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63-я Пагуошская конференция учёных

Михаил Дмитриевич
(1913 - 1973), президент
Пагуошского движения ученых, председатель
Советского Пагуошского комитета

Revitalizing Nuclear Disarmament: Policy Recommendations of the Pugwash 50th Anniversary Workshop

Media Release

For Immediate Release

9 July 2007

Revitalizing Nuclear Disarmament: Policy Recommendations of the Pugwash 50th Anniversary Workshop

Co-Sponsored by the Pugwash Conferences on Science and World Affairs and the Middle Powers Initiative

Pugwash, Nova Scotia, 5-7 July 2007

As long as nuclear weapons exist, they will one day be used. This sober, inescapable truth continues to haunt the international community. Every minute of every day, more than 26,000 nuclear weapons – many thousands of them on hair-trigger alert - are poised to bring monumental destruction if they are ever used. Nuclear weapons have spread to more countries, and the international non-proliferation regime is perilously close to collapse. Poorly guarded stockpiles of highly enriched uranium and plutonium around the world could fall into the hands of terrorists who would think nothing of exploding a nuclear device in a major city.

Momentum is growing in the international community, however, from many different political quarters, to re-energize the campaign to declare nuclear weapons illegal and immoral, and to reduce and eliminate them. But the time is now for decisive leadership and action to mount a global political campaign to eliminate these weapons of mass destruction, before it is too late. Great changes in history – the end of slavery, the fall of the Berlin Wall and the end of the Cold War – have come about through concerted political action, often suddenly and with little warning. The international community has the opportunity to achieve yet another epochal event: ending the reliance on nuclear weapons and the total elimination of these genocidal weapons. We ask all governments, nuclear and non-nuclear alike, a simple question. What are you doing to fulfill the basic obligation of every government – the ‘ responsibility to protect’ the lives and human rights of its citizens that would be obliterated by nuclear devastation?

Given political leadership and political will, implementation of the following steps could greatly reduce the risk of nuclear weapons use:

• Immediate de-alerting of the thousands of nuclear weapons, on quick reaction alert, that could be launched by accident, miscalculation, or unauthorized computer hacking of command and control systems;

• Official declarations by all nuclear weapons-states of a No First Use policy, and adoption of Negative Security Assurances that nuclear weapons will never be used against countries who have legally bound themselves not to acquire nuclear weapons;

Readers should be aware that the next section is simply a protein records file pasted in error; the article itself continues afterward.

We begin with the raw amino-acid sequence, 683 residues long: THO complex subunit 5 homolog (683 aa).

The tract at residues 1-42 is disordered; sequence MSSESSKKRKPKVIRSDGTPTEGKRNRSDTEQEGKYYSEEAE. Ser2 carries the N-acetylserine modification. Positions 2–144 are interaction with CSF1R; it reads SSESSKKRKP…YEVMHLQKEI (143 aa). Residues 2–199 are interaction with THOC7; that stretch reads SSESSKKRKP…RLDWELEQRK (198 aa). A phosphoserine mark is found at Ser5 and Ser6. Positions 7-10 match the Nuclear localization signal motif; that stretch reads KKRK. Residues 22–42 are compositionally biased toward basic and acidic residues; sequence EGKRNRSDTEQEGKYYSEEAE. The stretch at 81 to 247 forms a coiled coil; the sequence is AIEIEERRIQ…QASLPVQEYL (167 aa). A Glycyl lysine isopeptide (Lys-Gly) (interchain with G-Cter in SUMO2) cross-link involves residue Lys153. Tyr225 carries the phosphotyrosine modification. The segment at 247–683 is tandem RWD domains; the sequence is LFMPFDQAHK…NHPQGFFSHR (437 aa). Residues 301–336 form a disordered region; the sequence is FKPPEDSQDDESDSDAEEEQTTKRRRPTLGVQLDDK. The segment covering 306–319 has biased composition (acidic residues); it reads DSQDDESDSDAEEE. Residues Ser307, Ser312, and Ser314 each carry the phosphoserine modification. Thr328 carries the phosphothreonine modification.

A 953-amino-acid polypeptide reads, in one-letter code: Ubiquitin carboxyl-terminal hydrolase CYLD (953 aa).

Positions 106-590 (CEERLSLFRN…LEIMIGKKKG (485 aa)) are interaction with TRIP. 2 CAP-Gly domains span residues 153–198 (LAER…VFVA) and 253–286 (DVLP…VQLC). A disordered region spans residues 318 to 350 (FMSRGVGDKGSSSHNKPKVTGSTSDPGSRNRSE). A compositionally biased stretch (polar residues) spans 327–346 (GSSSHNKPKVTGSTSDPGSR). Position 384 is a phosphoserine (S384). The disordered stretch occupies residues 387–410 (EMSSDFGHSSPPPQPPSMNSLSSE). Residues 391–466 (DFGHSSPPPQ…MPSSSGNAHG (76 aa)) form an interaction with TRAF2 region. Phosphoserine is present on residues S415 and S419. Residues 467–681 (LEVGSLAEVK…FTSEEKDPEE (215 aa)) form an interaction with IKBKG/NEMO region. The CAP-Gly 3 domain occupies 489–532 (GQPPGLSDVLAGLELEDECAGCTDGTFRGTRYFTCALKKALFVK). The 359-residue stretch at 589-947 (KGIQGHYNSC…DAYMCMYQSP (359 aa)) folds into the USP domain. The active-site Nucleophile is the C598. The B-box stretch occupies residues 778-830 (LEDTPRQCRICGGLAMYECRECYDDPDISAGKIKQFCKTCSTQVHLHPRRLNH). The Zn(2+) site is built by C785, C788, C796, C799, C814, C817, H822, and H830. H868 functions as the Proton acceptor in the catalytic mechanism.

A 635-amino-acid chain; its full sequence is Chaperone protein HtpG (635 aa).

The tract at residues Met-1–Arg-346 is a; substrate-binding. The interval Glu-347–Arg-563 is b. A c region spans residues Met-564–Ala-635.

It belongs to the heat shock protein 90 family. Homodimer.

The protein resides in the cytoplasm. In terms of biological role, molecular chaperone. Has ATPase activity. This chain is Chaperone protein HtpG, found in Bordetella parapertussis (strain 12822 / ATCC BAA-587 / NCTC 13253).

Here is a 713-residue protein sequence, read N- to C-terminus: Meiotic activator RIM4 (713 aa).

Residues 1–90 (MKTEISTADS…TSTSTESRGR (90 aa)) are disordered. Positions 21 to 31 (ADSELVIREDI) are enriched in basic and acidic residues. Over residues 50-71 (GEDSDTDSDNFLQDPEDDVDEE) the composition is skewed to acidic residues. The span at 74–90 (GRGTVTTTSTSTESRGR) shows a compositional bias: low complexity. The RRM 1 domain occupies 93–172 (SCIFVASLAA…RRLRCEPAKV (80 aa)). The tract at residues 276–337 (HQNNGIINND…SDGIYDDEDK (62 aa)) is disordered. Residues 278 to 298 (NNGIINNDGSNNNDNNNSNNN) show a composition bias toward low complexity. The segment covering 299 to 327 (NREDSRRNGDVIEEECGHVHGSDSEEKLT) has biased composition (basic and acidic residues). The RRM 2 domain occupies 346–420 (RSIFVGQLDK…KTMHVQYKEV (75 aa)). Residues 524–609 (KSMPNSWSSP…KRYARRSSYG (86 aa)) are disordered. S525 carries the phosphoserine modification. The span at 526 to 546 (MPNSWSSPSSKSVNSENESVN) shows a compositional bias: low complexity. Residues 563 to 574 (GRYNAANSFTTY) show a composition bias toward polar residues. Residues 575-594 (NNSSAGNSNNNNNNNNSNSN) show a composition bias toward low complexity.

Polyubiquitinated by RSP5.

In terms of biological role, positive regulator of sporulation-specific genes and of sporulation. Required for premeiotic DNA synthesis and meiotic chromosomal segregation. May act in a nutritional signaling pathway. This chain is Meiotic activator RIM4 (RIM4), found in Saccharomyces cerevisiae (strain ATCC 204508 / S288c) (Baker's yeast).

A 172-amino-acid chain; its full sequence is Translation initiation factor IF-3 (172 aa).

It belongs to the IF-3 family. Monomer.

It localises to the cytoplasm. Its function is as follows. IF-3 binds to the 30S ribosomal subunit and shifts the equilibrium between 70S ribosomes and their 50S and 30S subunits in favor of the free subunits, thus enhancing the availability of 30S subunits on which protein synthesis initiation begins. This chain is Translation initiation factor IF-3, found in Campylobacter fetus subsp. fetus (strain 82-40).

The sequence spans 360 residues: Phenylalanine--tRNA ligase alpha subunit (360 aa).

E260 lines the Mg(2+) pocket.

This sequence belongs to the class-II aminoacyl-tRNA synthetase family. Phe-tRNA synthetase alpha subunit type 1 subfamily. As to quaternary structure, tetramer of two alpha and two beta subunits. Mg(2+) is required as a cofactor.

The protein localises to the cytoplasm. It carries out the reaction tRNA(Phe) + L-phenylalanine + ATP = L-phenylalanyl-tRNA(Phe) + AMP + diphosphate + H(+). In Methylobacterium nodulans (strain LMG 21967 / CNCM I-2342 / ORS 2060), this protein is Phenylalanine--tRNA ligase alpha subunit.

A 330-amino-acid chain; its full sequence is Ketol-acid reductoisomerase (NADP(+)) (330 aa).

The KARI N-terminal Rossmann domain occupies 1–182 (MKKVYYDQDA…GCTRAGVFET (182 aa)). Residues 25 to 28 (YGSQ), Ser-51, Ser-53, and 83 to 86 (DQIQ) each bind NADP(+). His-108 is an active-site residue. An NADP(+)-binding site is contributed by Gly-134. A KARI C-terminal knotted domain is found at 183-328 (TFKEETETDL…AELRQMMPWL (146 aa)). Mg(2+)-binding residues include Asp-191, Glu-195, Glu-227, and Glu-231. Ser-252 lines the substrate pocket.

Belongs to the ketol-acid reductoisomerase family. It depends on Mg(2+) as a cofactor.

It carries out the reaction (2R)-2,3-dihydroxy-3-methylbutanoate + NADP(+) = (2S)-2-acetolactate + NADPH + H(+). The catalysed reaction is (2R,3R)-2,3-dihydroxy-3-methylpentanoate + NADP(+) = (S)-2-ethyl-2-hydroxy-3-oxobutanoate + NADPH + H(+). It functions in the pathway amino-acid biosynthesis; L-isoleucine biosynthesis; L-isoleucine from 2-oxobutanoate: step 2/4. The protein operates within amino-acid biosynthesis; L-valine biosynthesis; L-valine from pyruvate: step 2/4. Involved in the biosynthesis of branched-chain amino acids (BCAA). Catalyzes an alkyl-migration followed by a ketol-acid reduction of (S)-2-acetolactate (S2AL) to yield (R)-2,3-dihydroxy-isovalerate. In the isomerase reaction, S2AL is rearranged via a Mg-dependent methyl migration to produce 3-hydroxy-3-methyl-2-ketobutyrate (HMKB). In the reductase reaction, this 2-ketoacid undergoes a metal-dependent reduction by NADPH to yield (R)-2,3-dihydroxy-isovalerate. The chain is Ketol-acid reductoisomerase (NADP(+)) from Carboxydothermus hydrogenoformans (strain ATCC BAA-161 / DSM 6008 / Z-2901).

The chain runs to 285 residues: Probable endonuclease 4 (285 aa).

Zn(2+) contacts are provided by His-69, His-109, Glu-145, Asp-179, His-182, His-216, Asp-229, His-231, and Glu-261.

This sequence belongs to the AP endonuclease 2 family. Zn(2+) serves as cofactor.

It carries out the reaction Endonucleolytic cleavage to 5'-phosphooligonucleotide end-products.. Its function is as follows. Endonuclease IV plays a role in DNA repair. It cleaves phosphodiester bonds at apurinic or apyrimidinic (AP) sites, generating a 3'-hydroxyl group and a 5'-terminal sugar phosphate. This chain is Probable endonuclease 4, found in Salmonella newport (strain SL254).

• Immediate resumption of US-Russian nuclear negotiations to reduce their nuclear forces to 1,000 or fewer nuclear weapons; to accelerate the dismantlement and destruction of all excess nuclear forces and fissile material; and to jointly develop early warning systems to reduce the risk of accidental or unauthorized launch of nuclear weapons.

• Political agreement by NATO to withdraw all US nuclear weapons from Europe, and to conclude a global agreement that nuclear weapons of any country not be deployed on foreign territory;

• Full funding and implementation of the International Monitoring System of the Comprehensive Test Ban Treaty to ensure the continued moratorium on nuclear testing, prior to the entry into force of the CTBT;

• An early start to negotiations of a global Fissile Material Cut-off Treaty and a complete prohibition on the deployment and use of space weapons;

• Finally, all States should affirm the goal of the complete abolition and elimination of nuclear weapons through a multilaterally-verified instrument – a Nuclear Weapons Convention – and work towards making such a convention a reality.

We hope that the Government of Canada especially will play an active role in the achievement of these objectives. The goal of all these initiatives should be the strengthening of an equitable non-proliferation regime that emphasizes the obligations of non-nuclear states not to acquire nuclear weapons, and of nuclear weapons-states to reduce and eliminate their nuclear arsenals as soon as practicable. Only by concerted political will and public pressure can we avoid the inevitable catastrophe that will surely come if nuclear weapons continue to exist.

From 5-7 July 2007, a distinguished group of 25 international scientists and specialists on nuclear weapons issues met in the fishing village of Pugwash, Nova Scotia – on the 50th anniversary of the first Pugwash Conference - to discuss the urgency of revitalizing nuclear disarmament in order to free the world from the ever-present threat posed by nuclear weapons. Co-sponsored by the Pugwash Conferences on Science and World Affairs, which received the 1995 Nobel Peace Prize with its co-founder and then President, Sir Joseph Rotblat, and the Middle Powers Initiative, the full list of workshop recommendations and analysis will be available shortly in the forthcoming workshop report.

For more information, contact: Jeffrey Boutwell, Executive Director Douglas Roche, Chair Pugwash Conferences on Science and Middle Powers Initiative World Affairs 1111 19th St., NW, Washington, DC 20036 675 Third Av., New York, NY 10017 c. (202) 478-3440; c. (780) 984-8292; e. pugwashdc@aol.com e. djroche@shaw.com www.pugwash.org www.middlepowers.org


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